I’m having vision problems, in the least poetic sense. But, also in the poem way, since I don’t really have the words for tonight. I do know that it is time for honesty in art, and what I have to write about tonight is a sorrowful happening from earlier this week. I’m going to have to write my way into it, though. My physical vision problems involve two pairs of broken glasses and eyes that are swollen, I think from my daughters coughing directly into my face for the last five days. Since I am nearly blind, my glasses are expensive to replace, so I have to rely on a wonky pair that are missing an earpiece. Vision askew, in the most literal way.
There were many “not yet poems” from today. For example, “Oh good. / you found your toy / that lights up and makes noise. / thanks Grandma.” And from an encounter at work: “Your parents bought you three hundred dollar ski goggles. / What did they think you would see through those? / The future?”. Not poems. Yet.
Kiev is burning. That will certainly be a poem soon, but not tonight.
Tonight I need to address the thing that has been pushing weightily on these shoulders since Saturday, when I learned of the suicide attempt of a student at our school. I work with at-risk youth who live with us, and they carry their sorrows everywhere, and sometimes those sorrows grow too heavy. Thankfully, what an inadequate word, our dear one was not successful. I don’t even know if I am allowed, technically, to write about this, but since I’m not naming names, I figure art is an acceptable way to deal with the pain of such near flight.
Suicide is certainly the topic of poets. So many have decided to put down their pens and burdens. One of the poems about it that speaks to me is “He Posits Certain Mysteries”, by Thomas Lynch. Another, which may not entirely be about suicide, but fits with this contemplation of a certain fall, is Denise Levertov’s again, “Decipherings”, which I can’t find online and I’m not about type out. The first stanza reads “When I lose my center / of gravity / I can’t fly. / levitation’s a stone / cast straight as a lark / to fall plumb / and rebound.”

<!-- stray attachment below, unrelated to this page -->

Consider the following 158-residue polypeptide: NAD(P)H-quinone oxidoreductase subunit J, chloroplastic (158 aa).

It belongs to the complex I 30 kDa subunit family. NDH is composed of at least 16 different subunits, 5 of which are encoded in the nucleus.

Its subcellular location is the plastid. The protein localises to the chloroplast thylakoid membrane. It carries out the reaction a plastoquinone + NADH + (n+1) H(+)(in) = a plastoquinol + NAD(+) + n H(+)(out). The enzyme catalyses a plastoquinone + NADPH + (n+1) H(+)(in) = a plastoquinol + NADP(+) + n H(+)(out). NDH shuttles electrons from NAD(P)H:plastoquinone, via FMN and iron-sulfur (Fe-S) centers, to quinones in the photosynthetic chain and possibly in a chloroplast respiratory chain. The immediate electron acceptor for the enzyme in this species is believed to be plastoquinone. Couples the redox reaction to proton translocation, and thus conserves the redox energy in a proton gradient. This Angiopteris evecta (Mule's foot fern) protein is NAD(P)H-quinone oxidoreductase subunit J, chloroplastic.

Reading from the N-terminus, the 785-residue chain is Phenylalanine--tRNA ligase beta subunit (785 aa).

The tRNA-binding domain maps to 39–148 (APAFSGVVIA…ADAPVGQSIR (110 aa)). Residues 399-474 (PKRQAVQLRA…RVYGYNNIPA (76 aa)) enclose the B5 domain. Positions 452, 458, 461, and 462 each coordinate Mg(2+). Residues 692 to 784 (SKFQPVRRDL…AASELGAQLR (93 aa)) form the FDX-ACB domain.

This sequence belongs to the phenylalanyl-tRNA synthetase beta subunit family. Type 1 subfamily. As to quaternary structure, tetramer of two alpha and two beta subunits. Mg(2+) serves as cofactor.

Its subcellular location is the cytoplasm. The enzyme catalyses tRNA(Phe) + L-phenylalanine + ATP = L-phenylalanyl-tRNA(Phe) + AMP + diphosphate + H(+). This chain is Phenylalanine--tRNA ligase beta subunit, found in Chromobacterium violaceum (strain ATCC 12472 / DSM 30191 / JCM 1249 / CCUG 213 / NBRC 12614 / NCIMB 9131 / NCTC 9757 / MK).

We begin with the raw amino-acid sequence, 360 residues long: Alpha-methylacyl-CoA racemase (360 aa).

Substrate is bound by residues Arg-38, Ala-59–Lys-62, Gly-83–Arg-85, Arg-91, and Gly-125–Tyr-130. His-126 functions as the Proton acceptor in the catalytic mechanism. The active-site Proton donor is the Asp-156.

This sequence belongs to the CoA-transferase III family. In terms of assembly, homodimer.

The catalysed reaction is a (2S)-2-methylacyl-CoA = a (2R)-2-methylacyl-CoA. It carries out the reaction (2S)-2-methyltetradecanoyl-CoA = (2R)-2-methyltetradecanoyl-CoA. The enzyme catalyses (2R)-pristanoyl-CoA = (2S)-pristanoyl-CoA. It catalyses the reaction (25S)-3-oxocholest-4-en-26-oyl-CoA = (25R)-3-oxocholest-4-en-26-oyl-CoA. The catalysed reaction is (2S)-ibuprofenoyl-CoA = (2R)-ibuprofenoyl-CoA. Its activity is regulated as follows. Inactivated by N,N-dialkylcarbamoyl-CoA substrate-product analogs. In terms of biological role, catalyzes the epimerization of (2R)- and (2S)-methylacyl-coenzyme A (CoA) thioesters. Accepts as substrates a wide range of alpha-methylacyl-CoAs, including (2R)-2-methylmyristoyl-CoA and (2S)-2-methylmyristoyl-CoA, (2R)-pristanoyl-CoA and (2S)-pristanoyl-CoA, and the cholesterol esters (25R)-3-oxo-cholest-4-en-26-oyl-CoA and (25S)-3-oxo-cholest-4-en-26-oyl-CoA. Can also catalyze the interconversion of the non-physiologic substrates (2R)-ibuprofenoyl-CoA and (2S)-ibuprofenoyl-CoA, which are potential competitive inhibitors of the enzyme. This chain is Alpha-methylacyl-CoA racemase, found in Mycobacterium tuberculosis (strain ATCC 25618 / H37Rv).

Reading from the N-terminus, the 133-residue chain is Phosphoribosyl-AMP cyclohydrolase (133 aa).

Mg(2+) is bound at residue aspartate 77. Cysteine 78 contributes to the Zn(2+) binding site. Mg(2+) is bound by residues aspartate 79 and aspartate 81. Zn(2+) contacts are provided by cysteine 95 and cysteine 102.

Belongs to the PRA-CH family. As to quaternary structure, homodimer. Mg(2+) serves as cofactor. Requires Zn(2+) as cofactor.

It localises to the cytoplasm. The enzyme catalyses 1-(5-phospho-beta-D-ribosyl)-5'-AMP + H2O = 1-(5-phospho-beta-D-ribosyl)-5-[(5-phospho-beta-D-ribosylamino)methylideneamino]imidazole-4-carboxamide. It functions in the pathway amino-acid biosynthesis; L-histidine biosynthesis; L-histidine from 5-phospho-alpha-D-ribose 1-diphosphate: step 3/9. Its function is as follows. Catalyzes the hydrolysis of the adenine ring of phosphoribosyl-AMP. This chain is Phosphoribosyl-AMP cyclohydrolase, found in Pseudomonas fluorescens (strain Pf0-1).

As much as we all tried to reach this student, we didn’t know how to help. We are all hurting, and feel like bending to our knees and praying that the ground become clouds when a young angel decides to fall. This is my attempt to deal.
Daring the Sky
“It gets better” is not a message you can hear over the drums signaling war. How lame of us to offer it as our selfish refuge. It is time to stop pretending that adults own sorrow and can teach from it.
It is all coming down, beckoning a semblance life. How long have been weighted by undeserved terrors, while beckoned by the dead ground? And who should say you’re not to leave behind the sheath that is kin to blame?
Is it selfish to say, stay here so you can give us your art and smile? Yes. But we scream it to you in your absence. Stay. Stay.
What is the difference between chained and unchained? All that is left is gnawed roots and blind fingers, slipping along the rooftop. Daring the sky, and beckoning a denying twist, drawn to a rest that sustains, and aching for the cold that sustains, taking breath to your back wings,
you stepped gracefully into the near spring.
Were you born plunging bound? Did you always seek the core’s pull?
No. You were once you’re mother’s five-fingered certainty, and the relief breath at your entering to this world,
so unsuited and welcome,
was always her first vision of you.
That was painful. I’m crying now. I don’t know if this will make sense to anyone, but that is okay. I will send it to our student in the hospital, and it probably won’t make sense there either. But I think a principle function of art is to find meaning where there is no meaning, and the beauty is in the attempt. So….again…sorry if I’ve bummed you out. Tomorrow I’ll make you puke unicorns, I promise. Happy Tuesday, poemies. Love you, whoever you are. Please stay. Love, Anna